In Tileston v. Ullman, 129 Conn. 84, 26 A.2d 582, decided May 22, 1942, the plaintiff, a licensed physician, brought an action for a declaratory judgment to determine whether the statutes forbade him from *52 prescribing the use of contraceptives for a married woman in cases where a pregnancy would endanger her life or health and, if the statutes did, whether they were constitutional. This presented the issue which we specifically said was not before us in the Nelson case. We held in the Tileston case that, in the light of the legislative history of the statutes and the repeated and recent refusals of the legislature to inject any exception, the statutes could not be construed to allow the exception claimed, and that they were constitutional.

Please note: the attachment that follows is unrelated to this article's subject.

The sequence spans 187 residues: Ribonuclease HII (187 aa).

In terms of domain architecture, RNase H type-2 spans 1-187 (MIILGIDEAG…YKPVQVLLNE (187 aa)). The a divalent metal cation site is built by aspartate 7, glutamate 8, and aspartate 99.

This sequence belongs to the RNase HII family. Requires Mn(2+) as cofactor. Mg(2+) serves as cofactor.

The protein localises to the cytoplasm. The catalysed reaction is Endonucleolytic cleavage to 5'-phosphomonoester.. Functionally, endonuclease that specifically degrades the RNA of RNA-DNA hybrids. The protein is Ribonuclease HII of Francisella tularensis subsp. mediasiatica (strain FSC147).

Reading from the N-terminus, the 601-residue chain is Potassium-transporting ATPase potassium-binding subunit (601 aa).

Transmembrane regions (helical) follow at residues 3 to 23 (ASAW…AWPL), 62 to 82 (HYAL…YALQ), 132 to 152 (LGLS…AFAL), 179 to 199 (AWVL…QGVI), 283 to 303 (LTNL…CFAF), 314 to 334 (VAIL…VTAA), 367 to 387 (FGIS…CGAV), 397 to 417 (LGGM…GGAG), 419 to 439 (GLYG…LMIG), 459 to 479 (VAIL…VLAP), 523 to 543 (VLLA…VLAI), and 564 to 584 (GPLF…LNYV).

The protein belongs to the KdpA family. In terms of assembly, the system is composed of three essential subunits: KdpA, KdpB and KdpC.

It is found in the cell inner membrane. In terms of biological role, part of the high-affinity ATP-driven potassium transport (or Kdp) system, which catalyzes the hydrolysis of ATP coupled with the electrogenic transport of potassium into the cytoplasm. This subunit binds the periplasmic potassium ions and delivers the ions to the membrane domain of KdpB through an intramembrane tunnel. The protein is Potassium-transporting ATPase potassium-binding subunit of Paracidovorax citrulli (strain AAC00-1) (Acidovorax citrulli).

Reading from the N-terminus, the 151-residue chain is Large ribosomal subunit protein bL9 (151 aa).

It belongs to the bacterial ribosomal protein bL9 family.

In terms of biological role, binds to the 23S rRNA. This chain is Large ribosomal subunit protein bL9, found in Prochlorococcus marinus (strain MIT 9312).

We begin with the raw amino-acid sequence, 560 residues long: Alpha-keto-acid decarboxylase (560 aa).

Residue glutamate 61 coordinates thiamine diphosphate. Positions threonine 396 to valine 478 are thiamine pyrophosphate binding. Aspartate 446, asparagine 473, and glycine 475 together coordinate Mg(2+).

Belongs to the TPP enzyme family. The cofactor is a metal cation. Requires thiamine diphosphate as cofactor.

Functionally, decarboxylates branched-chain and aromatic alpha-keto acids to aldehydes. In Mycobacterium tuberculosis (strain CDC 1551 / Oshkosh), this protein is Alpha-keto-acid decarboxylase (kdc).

It is claimed that the facts in the cases at bar present an entirely different situation with respect to the rights of the plaintiffs from that presented in the Nelson and Tileston cases. In Buxton v. Ullman, the complaint alleges, in substance, and the demurrer admits, that the plaintiff, a licensed physician, has a patient, Jane Doe, a married woman twenty-five years of age, living with her husband. She had been admitted to the obstetrical service of the hospital where the plaintiff, an eminently qualified obstetrician and gynecologist, was in charge. She was three and one-half months pregnant and developed a condition which brought her to the very brink of death. Her physical condition is now such that conception and another pregnancy would be exceedingly dangerous to her life. She needs and requires advice as to what preventive measures can be taken to avert a recurrence of the experience she suffered. She claims a right to live a normal married life with her husband. She has asked the plaintiff for medical advice, and he has knowledge of drugs, medicinal articles and instruments which could be used by her to prevent conception and avoid the serious consequences of another pregnancy. In a companion case, Doe v. Ullman, the plaintiff is the *53 patient described in the Buxton case, and she alleges, in substance, the same facts as are alleged in the Buxton complaint. In another companion case the complaint alleges, in substance, that the plaintiffs, Paul and Pauline Poe, are a married couple who have consulted Dr. Buxton. Mrs. Poe, who is twenty-six years old and living with her husband, has borne three abnormal children, no one of whom lived more than ten weeks. The basic cause of these abnormalities is thought by Dr. Buxton and other qualified medical specialists to be genetic, but the prognosis is very uncertain and renders the prospect of another pregnancy extremely disturbing to both Mr. and Mrs. Poe. In still another case the plaintiffs, Harold and Hanna Hoe, aged twenty-nine and twenty-six years, respectively, husband and wife, have no living children. Mrs. Hoe has been delivered of four children. Owing to the blood groupings of these plaintiffs, Mrs. Hoe's blood being Rh negative and Mr. Hoe's Rh positive, the prospects that they can procreate a normal child is highly unlikely.